The craziness continues. No end in sight. Until Nov 3rd.
It has been only four weeks since the last posting and the world has changed so much. Who would have imagined that this pandemic would twist and turn like a slow hurricane that refuses to go away? Who could have guessed the rabid, raging, irrational, partisan response from this Administration? (Well, actually, we all could have probably guessed that.)
Instead of empathetically reaching out to the hurt, Trump has opted to ‘damn the torpedoes’ and irresponsibly focus exclusively on the short-term goals of immediate profit for some – and enhancing his chances for re-election.
Forget earlier guidelines. Forget whatever the scientists say. Forget what hurting America wants to hear. Instead, he has exclusively focused on his on ‘base and his economic cronies. Instead he has – as he always does – deflected deflected deflected, firing anyone who does not think like him, blaming Obama, trashing Biden.
For the historical record, Trump’s Mother’s Day Tweet said it all: ”HAPPY MOTHERS DAY!” That’s it. Nada mas. No ‘I feel your pain’; no ‘thinking about you’; no ‘we are in this together’. Just a cheap 99 cents card. Awful. This man has no sentiments. No feelings. No empathy.
What this pandemic has brought to light is not only the gross incompetence of Trump, his mismanagement of government, and his inept leadership capacity.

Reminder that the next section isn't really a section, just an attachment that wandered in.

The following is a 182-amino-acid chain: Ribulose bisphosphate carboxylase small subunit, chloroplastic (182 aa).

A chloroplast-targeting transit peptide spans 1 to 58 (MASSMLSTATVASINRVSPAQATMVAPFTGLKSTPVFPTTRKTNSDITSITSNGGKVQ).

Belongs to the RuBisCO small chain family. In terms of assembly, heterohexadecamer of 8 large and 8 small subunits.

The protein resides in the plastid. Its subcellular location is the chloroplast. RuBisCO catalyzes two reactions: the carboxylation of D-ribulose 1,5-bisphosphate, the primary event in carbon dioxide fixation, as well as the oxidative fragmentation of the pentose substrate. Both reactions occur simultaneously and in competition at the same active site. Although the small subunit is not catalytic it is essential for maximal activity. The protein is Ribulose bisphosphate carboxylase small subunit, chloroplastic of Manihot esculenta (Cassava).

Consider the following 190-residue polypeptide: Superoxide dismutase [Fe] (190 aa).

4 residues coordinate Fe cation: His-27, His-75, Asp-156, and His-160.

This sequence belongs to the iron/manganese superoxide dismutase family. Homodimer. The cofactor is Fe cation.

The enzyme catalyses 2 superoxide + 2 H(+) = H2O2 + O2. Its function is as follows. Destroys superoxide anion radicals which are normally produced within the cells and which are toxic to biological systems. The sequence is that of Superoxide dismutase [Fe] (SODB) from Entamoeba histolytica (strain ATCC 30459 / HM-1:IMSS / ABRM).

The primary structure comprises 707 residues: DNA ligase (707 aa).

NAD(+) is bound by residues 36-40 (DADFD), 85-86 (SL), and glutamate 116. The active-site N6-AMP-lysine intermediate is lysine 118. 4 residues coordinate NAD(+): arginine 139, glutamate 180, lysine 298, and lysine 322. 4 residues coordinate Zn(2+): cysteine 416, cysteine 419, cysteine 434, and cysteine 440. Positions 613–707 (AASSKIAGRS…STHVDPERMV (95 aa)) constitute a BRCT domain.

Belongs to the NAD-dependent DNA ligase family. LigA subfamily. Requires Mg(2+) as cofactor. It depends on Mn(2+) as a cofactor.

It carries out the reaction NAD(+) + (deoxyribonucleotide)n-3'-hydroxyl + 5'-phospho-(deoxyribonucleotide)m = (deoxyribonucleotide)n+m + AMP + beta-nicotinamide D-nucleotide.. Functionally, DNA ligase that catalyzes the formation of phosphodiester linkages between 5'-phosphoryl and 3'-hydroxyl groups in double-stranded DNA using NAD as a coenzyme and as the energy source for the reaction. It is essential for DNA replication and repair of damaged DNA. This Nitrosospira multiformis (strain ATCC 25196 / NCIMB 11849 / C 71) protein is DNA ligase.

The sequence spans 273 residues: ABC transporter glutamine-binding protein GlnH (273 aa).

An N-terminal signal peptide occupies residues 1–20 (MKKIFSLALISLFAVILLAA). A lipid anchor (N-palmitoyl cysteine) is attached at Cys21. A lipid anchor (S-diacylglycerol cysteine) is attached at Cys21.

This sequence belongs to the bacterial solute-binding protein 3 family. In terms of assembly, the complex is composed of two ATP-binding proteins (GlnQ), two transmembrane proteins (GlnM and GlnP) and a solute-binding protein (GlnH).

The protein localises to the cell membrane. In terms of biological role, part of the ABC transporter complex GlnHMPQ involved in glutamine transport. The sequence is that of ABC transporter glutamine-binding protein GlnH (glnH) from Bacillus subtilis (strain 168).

This pandemic has also brought to light a much bigger issue that goes well beyond Trump.
Running the risk of getting overly philosophical/theological, it is high times we decouple the basic human needs for shelter, health, and nutrition from the profit motive.
In my conversation with a trusted scientist that does quite a bit of work in Africa as we speak, she tells me that weeks ago the thought was that this was just another pandemic. The thought was that cholera, malaria, HIV/AIDS, malnutrition, war, and natural disasters kill a lot more people than COVID-19 ever will. That line of thinking is changing. Daily. The number of deaths brought by COVID-19 in Africa will be devastating. But – and you have to be careful how you say this – the resiliency of the people in that continent runs deep. COVID-19’s impact will be very different in low resource countries vs the ‘first world’ countries.
In the U.S. the current debate is simple: Are we willing to accept 120,000 deaths a year from COVID-19? After all, we accept a similar number of deaths every year from car accidents, gun shots, and drug overdose. One line of thinking – which is crass, but valid – is that “why should we all suffer when the chances dying from COVID-19 is tiny, particularly if you are part of the vast majority of Americans who is relatively healthy and part of the economic system?” The ‘American Way’ is used to accepting a high degree of poverty among those that “don’t look like the rest of us”. And, accepting high number of deaths in prisons, nursing homes, homeless shelters, meat-packing plants, immigrant camps, and in low income communities of color in high density neighborhoods is “no big deal”. (All quotes in this paragraph come for some of my Facebook ‘friends’. Ugh.)
In our County we have the opportunity to do it differently. And we have the right leadership for this moment. Glad to be part of this team doing real work at a hyper-local level while the craziness at the national level goes amuck.